This article describes the customization options available to Identity-Aware Proxy (IAP). Using various settings, you can control:
- Compatibility with Anthos and Istio on Google Kubernetes Engine.
- The handling of CORS preflight requests.
- How users are authenticated.
IAP provides the following customization settings:
||Control HTTP OPTIONS (CORS preflight).|
||Simplify login for users from a single domain.|
||Issue Istio-compatible RCTokens|
||Use Identity Platform for authentication.|
You can apply settings at the project level, or at any lower IAP resource level.
Settings are only available for web-based IAP resources, not IAP for TCP forwarding.
The sections below provide more information on each setting.
Allowing HTTP OPTIONS (CORS preflight)
In some cases,
browsers will automatically try a request, but discard the content of the
response if it doesn't include an
Access-Control-Allow-Origin header. To allow
these types of requests, include this header in your app's responses.
In other cases, the browser will send a
CORS preflight request,
a type of HTTP
OPTIONS request, before sending the cross-origin request. If
your app doesn't response with an appropriate preflight response (containing the
Access-Control-* response headers), the browser will block the
request with an error. Additionally, since preflight requests aren't sent with
any authentication credentials (such as a IAP session
cookie), IAP will also respond with an error.
To allow these requests:
Add code to your app that responds to the
Change the setting
trueso that IAP passes
OPTIONSrequests through to your application.
Authenticating using a G Suite domain
If only members of a specific G Suite domain will use your app, you can configure IAP to optimize the authentication flow. This has several benefits:
If a user is signed in with multiple accounts (such as work account and a personal account), the system will automatically select their work account instead of displaying the account selection UI.
If a user isn't signed into their Google account, the sign-in UI will automatically fill the domain portion of their email address (meaning the user only needs to type
email@example.com, for example).
If your G Suite domain is configured to use a third-party single sign-on provider, the system will show that custom sign-in page instead of Google's.
To enable this behavior, set the value of
access_settings.oauth_settings.login_hint to your G Suite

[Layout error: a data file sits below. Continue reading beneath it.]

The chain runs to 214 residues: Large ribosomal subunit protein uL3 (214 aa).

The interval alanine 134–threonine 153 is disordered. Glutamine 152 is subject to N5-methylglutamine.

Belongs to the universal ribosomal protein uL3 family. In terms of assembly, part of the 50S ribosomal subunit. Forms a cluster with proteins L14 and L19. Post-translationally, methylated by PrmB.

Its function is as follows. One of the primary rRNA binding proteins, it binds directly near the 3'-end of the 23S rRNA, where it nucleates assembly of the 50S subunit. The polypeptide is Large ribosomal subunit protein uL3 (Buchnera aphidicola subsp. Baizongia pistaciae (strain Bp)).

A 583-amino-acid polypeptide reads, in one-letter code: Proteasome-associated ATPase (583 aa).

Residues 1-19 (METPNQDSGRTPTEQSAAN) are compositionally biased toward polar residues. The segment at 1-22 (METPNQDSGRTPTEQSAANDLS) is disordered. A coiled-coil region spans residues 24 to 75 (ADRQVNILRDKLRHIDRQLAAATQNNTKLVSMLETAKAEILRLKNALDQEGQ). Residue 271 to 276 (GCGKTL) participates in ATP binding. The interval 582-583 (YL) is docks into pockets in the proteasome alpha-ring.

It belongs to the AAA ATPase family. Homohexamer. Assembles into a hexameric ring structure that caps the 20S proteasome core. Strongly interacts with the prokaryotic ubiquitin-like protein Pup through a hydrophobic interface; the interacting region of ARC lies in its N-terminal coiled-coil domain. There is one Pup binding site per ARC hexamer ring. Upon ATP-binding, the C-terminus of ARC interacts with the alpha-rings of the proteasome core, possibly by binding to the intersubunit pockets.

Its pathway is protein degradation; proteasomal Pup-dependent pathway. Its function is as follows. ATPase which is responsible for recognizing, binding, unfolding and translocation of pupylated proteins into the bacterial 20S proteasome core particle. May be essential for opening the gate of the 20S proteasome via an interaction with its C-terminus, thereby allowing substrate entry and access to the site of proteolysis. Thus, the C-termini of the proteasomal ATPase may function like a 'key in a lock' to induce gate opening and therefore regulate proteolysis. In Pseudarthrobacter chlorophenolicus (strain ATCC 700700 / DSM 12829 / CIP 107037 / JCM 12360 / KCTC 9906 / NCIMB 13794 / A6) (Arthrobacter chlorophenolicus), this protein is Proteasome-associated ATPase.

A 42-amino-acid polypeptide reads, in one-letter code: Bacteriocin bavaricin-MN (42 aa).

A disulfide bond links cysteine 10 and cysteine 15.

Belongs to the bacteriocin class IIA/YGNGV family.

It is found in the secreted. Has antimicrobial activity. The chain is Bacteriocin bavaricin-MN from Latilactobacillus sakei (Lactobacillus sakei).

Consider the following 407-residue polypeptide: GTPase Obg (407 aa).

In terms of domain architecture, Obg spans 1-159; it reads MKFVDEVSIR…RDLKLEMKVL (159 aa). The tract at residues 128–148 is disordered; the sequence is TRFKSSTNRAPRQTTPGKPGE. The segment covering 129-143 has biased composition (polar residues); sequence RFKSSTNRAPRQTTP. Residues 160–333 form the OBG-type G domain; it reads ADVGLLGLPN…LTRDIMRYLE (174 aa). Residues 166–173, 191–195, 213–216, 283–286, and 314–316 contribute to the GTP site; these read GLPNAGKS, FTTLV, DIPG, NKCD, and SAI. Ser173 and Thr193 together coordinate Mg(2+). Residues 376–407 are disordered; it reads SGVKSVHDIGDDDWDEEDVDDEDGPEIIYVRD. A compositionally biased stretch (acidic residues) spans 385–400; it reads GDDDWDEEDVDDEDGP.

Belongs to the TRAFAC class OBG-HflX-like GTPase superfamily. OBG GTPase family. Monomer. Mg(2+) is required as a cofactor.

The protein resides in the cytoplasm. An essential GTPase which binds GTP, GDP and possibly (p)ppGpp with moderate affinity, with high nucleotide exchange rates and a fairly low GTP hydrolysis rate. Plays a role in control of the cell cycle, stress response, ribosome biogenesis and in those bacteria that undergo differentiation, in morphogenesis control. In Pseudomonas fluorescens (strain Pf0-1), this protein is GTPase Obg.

domain name (such as
In general, enabling this setting will prevent users who aren't in the specified G Suite domain from connecting to your application. You can use programmatic authentication if you need to authenticate users outside the domain.
For more information, see the OpenID Connect documentation.
Issuing Anthos and Istio RCToken mesh IDs
If you're using Istio on
GKE, you can configure
IAP to produce an Istio-compatible RCToken. If this field is
set to a non-empty string, IAP will add an
Ingress-Authorization HTTP header containing an RCToken. The
will be set to the value of the field.
Authenticating with Identity Platform
By default, IAP uses Google's native identity system. If this field is set, IAP will use Identity Platform instead to authenticate users.
Settings inheritance in the resource hierarchy
IAP always evaluates requests for a specific web service version. This type of resource is at the lowest level of the resource hierarchy, which looks like this:
- Organization - Folder - Project - All web services - Web service type - Web service - Web service version
To determine the settings to apply for a web service version,
IAP starts with a default set of values, and then
walks the hierarchy from top to bottom. Settings are applied as they are found,
so values set at a lower level overrides values set at a higher level.
For example, if
access_settings.cors_settings.allow_http_options is set to
true at the project level, but
false at the service level, then effective
value will be
See Resources and permissions to learn more about the IAP resource hierarchy.
Access control for settings
Specific permissions are required to view and modify IAP settings. The table below lists the permissions required to read and modify settings for each resource type. See Resources and permissions for a description of the different resource types.
|Resource||Permission for viewing settings||Permission for modifying settings|
|All web services||
|Web service type||
|Web Service version||
The IAP Settings Admin (
roles/iap.settingsAdmin) role grants all of these
permissions, as does Project Editor (
roles/editor). Project Viewer
roles/viewer) grants all
To learn more about granting Cloud IAM roles, see Granting, changing, and revoking access.
You can view and update settings using the IAP API. Combine
:iapSettings path suffix, a resource path (as detailed in
Resources and permissions),
and an appropriate HTTP method to get or modify a setting.
Configuring settings using the Cloud Console or
command-line tool is not currently supported.
For instance, a
GET request to the following URL returns the settings for
a resource in a Google Cloud project, while a
PATCH request updates its
To get or update settings for a folder or organization: